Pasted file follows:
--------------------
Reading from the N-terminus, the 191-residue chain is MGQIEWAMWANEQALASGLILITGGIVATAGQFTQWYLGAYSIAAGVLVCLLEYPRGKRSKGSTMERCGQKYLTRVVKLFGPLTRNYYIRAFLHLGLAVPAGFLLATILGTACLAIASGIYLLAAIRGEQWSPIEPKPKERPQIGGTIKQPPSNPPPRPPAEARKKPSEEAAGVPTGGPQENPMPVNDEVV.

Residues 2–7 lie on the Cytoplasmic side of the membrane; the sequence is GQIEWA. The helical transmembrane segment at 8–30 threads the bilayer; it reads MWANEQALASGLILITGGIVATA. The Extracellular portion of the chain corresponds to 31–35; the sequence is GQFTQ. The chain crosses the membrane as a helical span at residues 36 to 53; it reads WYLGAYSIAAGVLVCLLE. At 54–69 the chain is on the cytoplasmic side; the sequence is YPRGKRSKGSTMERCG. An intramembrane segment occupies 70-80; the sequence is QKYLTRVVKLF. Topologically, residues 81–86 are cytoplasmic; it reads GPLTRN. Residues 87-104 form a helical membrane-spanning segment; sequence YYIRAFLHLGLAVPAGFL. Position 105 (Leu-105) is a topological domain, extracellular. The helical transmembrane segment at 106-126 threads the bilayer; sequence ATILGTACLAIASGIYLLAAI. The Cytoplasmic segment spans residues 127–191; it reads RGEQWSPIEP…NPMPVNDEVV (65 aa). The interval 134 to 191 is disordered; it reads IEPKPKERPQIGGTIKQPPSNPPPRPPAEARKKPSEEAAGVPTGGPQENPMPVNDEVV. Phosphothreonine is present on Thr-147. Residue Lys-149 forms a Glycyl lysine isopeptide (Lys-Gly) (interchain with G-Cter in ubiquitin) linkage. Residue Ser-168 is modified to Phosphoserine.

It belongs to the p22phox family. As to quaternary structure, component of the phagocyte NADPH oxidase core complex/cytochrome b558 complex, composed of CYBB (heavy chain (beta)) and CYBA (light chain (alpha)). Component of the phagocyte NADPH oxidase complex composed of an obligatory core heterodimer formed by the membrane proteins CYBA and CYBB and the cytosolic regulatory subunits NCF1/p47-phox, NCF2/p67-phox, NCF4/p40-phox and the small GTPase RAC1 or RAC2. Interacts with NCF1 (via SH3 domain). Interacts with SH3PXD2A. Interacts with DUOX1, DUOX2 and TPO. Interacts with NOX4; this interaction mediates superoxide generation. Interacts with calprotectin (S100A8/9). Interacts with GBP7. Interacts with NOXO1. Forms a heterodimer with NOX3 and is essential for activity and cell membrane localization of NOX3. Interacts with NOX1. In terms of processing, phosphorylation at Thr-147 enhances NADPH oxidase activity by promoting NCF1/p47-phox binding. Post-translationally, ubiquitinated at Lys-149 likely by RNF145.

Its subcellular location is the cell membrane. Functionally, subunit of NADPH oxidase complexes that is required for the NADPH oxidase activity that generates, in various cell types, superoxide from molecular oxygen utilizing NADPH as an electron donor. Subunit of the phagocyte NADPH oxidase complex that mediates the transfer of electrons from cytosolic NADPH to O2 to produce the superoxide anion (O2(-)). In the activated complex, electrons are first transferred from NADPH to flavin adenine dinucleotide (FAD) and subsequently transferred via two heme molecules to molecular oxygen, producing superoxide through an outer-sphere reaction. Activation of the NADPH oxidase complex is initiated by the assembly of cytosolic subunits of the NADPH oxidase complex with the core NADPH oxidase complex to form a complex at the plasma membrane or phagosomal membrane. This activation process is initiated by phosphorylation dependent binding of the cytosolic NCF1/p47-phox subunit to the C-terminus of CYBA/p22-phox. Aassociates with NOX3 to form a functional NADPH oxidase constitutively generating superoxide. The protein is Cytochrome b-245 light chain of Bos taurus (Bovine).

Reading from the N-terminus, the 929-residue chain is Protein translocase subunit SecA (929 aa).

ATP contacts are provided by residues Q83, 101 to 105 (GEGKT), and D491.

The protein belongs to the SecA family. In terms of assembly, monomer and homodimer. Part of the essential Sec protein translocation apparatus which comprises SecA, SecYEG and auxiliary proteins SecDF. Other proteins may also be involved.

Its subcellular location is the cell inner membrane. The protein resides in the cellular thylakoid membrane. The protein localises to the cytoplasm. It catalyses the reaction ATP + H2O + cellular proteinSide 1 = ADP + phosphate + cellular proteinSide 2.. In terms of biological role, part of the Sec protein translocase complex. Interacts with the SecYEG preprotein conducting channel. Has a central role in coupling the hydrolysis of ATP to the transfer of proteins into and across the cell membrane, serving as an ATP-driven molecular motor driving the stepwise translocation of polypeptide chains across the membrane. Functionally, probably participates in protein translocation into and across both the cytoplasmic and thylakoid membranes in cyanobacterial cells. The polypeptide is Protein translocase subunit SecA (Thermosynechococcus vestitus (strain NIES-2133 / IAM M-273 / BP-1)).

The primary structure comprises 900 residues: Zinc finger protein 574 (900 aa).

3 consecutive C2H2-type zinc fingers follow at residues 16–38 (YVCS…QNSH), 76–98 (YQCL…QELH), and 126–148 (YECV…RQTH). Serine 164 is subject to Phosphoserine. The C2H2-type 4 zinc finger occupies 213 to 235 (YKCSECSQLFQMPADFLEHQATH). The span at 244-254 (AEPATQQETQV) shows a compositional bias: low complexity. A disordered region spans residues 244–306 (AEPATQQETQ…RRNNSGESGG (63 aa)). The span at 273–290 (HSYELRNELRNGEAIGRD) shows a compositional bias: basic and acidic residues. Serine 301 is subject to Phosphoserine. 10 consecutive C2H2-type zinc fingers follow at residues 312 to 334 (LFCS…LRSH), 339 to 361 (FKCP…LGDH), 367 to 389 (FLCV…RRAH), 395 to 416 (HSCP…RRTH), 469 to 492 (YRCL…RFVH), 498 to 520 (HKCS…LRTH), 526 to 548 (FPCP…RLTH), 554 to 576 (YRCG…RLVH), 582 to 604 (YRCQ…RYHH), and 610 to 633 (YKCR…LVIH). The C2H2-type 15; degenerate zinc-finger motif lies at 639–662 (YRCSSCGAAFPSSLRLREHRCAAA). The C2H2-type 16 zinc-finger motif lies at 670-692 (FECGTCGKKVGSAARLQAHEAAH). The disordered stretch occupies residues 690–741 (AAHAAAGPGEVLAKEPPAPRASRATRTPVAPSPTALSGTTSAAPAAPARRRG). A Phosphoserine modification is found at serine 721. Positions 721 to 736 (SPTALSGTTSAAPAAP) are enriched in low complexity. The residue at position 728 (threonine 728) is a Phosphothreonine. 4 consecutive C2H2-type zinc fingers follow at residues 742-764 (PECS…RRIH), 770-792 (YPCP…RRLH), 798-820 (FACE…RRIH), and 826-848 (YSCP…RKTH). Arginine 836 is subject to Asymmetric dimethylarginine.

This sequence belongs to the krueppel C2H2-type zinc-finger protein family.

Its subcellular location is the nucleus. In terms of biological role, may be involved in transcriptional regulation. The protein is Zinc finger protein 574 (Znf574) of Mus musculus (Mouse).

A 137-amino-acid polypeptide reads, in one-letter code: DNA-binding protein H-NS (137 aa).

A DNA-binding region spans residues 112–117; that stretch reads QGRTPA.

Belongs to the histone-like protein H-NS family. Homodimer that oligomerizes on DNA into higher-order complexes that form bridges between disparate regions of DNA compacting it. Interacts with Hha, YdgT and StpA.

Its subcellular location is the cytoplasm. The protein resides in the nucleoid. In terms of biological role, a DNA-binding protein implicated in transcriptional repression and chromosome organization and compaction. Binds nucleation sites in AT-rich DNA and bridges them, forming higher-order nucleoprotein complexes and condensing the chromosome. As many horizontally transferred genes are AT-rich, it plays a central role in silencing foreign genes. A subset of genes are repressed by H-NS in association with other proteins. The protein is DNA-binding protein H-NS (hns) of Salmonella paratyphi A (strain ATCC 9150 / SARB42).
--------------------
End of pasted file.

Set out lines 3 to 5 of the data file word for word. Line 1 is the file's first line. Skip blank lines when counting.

It belongs to the p22phox family. As to quaternary structure, component of the phagocyte NADPH oxidase core complex/cytochrome b558 complex, composed of CYBB (heavy chain (beta)) and CYBA (light chain (alpha)). Component of the phagocyte NADPH oxidase complex composed of an obligatory core heterodimer formed by the membrane proteins CYBA and CYBB and the cytosolic regulatory subunits NCF1/p47-phox, NCF2/p67-phox, NCF4/p40-phox and the small GTPase RAC1 or RAC2. Interacts with NCF1 (via SH3 domain). Interacts with SH3PXD2A. Interacts with DUOX1, DUOX2 and TPO. Interacts with NOX4; this interaction mediates superoxide generation. Interacts with calprotectin (S100A8/9). Interacts with GBP7. Interacts with NOXO1. Forms a heterodimer with NOX3 and is essential for activity and cell membrane localization of NOX3. Interacts with NOX1. In terms of processing, phosphorylation at Thr-147 enhances NADPH oxidase activity by promoting NCF1/p47-phox binding. Post-translationally, ubiquitinated at Lys-149 likely by RNF145.

Its subcellular location is the cell membrane. Functionally, subunit of NADPH oxidase complexes that is required for the NADPH oxidase activity that generates, in various cell types, superoxide from molecular oxygen utilizing NADPH as an electron donor. Subunit of the phagocyte NADPH oxidase complex that mediates the transfer of electrons from cytosolic NADPH to O2 to produce the superoxide anion (O2(-)). In the activated complex, electrons are first transferred from NADPH to flavin adenine dinucleotide (FAD) and subsequently transferred via two heme molecules to molecular oxygen, producing superoxide through an outer-sphere reaction. Activation of the NADPH oxidase complex is initiated by the assembly of cytosolic subunits of the NADPH oxidase complex with the core NADPH oxidase complex to form a complex at the plasma membrane or phagosomal membrane. This activation process is initiated by phosphorylation dependent binding of the cytosolic NCF1/p47-phox subunit to the C-terminus of CYBA/p22-phox. Aassociates with NOX3 to form a functional NADPH oxidase constitutively generating superoxide. The protein is Cytochrome b-245 light chain of Bos taurus (Bovine).

Reading from the N-terminus, the 929-residue chain is Protein translocase subunit SecA (929 aa).